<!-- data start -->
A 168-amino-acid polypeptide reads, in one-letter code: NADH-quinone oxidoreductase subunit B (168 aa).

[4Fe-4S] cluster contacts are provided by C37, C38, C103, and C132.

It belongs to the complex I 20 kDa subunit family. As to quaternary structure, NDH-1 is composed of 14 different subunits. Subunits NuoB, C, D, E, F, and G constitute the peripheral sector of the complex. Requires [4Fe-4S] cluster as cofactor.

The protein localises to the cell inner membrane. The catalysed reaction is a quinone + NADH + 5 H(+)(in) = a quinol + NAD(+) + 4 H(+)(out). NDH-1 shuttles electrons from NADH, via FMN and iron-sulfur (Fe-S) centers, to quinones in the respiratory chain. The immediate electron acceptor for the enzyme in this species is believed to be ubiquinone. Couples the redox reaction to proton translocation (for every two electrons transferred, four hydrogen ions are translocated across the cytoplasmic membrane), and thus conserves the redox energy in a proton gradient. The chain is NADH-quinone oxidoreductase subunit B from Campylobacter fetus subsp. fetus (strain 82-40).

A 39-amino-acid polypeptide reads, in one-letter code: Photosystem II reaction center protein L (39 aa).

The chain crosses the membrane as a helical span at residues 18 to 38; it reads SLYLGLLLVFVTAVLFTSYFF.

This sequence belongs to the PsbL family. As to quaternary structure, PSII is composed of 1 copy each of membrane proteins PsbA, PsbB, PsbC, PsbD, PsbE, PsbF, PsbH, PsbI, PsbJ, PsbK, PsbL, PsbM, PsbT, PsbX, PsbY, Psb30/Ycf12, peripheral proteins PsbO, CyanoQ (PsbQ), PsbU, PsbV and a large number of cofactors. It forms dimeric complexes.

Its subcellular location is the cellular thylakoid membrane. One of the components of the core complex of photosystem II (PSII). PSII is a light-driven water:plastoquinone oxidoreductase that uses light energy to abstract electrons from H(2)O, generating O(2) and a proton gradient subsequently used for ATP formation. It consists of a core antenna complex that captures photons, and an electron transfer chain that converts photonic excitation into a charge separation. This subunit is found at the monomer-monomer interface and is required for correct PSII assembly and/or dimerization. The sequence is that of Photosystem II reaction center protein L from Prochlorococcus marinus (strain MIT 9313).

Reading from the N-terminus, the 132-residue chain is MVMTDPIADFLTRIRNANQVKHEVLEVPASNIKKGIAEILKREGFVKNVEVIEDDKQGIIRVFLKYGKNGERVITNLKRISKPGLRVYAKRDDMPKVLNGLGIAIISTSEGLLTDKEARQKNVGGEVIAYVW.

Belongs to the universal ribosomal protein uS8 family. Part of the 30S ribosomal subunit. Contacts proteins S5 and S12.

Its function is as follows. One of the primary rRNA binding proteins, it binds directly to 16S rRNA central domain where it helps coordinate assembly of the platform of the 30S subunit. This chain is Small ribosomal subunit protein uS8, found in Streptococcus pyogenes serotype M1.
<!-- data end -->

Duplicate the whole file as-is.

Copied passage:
A 168-amino-acid polypeptide reads, in one-letter code: NADH-quinone oxidoreductase subunit B (168 aa).

[4Fe-4S] cluster contacts are provided by C37, C38, C103, and C132.

It belongs to the complex I 20 kDa subunit family. As to quaternary structure, NDH-1 is composed of 14 different subunits. Subunits NuoB, C, D, E, F, and G constitute the peripheral sector of the complex. Requires [4Fe-4S] cluster as cofactor.

The protein localises to the cell inner membrane. The catalysed reaction is a quinone + NADH + 5 H(+)(in) = a quinol + NAD(+) + 4 H(+)(out). NDH-1 shuttles electrons from NADH, via FMN and iron-sulfur (Fe-S) centers, to quinones in the respiratory chain. The immediate electron acceptor for the enzyme in this species is believed to be ubiquinone. Couples the redox reaction to proton translocation (for every two electrons transferred, four hydrogen ions are translocated across the cytoplasmic membrane), and thus conserves the redox energy in a proton gradient. The chain is NADH-quinone oxidoreductase subunit B from Campylobacter fetus subsp. fetus (strain 82-40).

A 39-amino-acid polypeptide reads, in one-letter code: Photosystem II reaction center protein L (39 aa).

The chain crosses the membrane as a helical span at residues 18 to 38; it reads SLYLGLLLVFVTAVLFTSYFF.

This sequence belongs to the PsbL family. As to quaternary structure, PSII is composed of 1 copy each of membrane proteins PsbA, PsbB, PsbC, PsbD, PsbE, PsbF, PsbH, PsbI, PsbJ, PsbK, PsbL, PsbM, PsbT, PsbX, PsbY, Psb30/Ycf12, peripheral proteins PsbO, CyanoQ (PsbQ), PsbU, PsbV and a large number of cofactors. It forms dimeric complexes.

Its subcellular location is the cellular thylakoid membrane. One of the components of the core complex of photosystem II (PSII). PSII is a light-driven water:plastoquinone oxidoreductase that uses light energy to abstract electrons from H(2)O, generating O(2) and a proton gradient subsequently used for ATP formation. It consists of a core antenna complex that captures photons, and an electron transfer chain that converts photonic excitation into a charge separation. This subunit is found at the monomer-monomer interface and is required for correct PSII assembly and/or dimerization. The sequence is that of Photosystem II reaction center protein L from Prochlorococcus marinus (strain MIT 9313).

Reading from the N-terminus, the 132-residue chain is MVMTDPIADFLTRIRNANQVKHEVLEVPASNIKKGIAEILKREGFVKNVEVIEDDKQGIIRVFLKYGKNGERVITNLKRISKPGLRVYAKRDDMPKVLNGLGIAIISTSEGLLTDKEARQKNVGGEVIAYVW.

Belongs to the universal ribosomal protein uS8 family. Part of the 30S ribosomal subunit. Contacts proteins S5 and S12.

Its function is as follows. One of the primary rRNA binding proteins, it binds directly to 16S rRNA central domain where it helps coordinate assembly of the platform of the 30S subunit. This chain is Small ribosomal subunit protein uS8, found in Streptococcus pyogenes serotype M1.